Humorists encourages other local writers

Published 12:08 pm Friday, October 3, 2008

An award-winning humorist and published author, who many call the new Erma Bombeck, makes Shelby County her home.

Susan Murphy has been columnist for the Over The Mountain Journal since 1990, inspiring and entertaining us all.

Murphy is outgoing president of the local branch of the National League of American Pen Women. This week I joined her for the league’s meeting at The Club in Birmingham. Along the way, we chatted.

“Tell me about the League and what it means to you,” I began.

“It’s an opportunity to meet with many creative, bright people — visual artists, writers, poets, a composer. We understand one another, so I feel uplifted among them. I’ve been a member about six years.”

I considered the league’s history: founded in 1897 by Marion Longfellow O’Donohue, niece of Henry Wadsworth Longfellow, for the purpose of “bringing together journalists, authors and illustrators for mutual benefit and the strength that comes of union.”

The league’s first national convention was received by President and Mrs. Warren G. Harding. Both Eleanor Roosevelt and Mrs. Harding were members. In 1978, the league was presented the Literary Hall of Fame Award for its contributions to our country’s culture, joining the ranks of greats such as Charles Shultz and Alexander Solzhenitsyn.

For years, Murphy’s columns have been an inspiration to my own writing, so this day I felt as high as Alabama cotton in August, just to be invited to the league event.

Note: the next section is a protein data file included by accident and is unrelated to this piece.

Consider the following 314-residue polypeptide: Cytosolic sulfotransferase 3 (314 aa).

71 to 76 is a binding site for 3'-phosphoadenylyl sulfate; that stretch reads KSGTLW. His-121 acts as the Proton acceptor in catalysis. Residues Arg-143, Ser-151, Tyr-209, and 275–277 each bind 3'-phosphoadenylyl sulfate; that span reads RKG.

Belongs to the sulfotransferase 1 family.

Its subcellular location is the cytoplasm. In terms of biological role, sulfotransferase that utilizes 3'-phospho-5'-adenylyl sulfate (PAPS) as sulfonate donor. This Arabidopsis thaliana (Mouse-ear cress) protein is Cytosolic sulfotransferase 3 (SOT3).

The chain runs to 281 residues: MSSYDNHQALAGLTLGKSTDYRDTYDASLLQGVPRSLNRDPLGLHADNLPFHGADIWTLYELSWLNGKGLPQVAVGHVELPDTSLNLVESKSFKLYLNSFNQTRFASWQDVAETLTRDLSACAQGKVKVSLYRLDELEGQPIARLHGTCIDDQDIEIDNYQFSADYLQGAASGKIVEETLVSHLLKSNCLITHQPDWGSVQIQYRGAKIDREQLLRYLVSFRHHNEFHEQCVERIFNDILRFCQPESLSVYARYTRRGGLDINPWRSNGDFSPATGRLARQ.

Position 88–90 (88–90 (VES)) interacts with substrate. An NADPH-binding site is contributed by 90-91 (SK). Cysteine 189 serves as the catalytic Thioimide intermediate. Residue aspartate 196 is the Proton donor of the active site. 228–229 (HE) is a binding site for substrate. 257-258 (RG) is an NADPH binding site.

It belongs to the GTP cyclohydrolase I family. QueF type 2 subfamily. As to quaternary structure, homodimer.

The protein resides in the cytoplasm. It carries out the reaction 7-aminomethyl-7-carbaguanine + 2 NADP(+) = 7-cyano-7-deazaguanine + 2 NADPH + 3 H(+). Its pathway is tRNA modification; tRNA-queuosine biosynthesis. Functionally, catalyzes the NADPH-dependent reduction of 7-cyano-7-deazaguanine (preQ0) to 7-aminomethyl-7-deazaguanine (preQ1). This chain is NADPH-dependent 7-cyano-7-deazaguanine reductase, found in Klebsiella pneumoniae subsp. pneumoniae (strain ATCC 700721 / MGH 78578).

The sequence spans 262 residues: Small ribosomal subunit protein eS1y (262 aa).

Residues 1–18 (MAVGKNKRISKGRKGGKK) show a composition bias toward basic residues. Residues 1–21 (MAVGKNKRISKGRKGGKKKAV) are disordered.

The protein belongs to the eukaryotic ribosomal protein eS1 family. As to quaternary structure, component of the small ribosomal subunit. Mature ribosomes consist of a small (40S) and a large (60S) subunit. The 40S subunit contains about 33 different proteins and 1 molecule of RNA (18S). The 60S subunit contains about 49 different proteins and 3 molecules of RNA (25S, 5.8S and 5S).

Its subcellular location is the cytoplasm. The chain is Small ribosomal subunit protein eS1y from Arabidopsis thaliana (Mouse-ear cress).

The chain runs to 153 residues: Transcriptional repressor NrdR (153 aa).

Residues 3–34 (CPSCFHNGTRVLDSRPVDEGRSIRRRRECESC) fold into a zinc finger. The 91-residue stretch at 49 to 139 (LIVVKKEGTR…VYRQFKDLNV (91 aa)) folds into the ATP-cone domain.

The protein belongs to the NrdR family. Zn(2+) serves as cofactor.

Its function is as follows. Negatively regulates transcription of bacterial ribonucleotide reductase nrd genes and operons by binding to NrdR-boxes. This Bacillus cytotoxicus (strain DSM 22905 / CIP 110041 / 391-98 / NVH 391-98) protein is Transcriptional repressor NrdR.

“Who inspires you most?” I asked her.

“Right now, I’m enjoying author Haven Kimmel’s series of memoirs. In the past, I read Poe, Dickens … the classics. I’m still amazed at their unique choice of words, creativity.”

Murphy’s book, “Mad Dog Mom,” was published in 1998 by Crane Hill and won the Small Press Award for Humor. Also, a series of her columns seen in Over The Mountain Journal are published in a book titled “Murphy’s Law: The Greatest Hits.” I thumbed through the book and looked at chapter groupings. The first was “Family: The Ties That Bind and Gag,” and a chapter titled, “Smile Darling! The Outfit’s Paid For.”

Yes, I smiled.

During these days of financial doomsayers, maybe we need to exercise our power over the remote control, pick up a copy of Murphy’s book and laugh ourselves to sleep at night.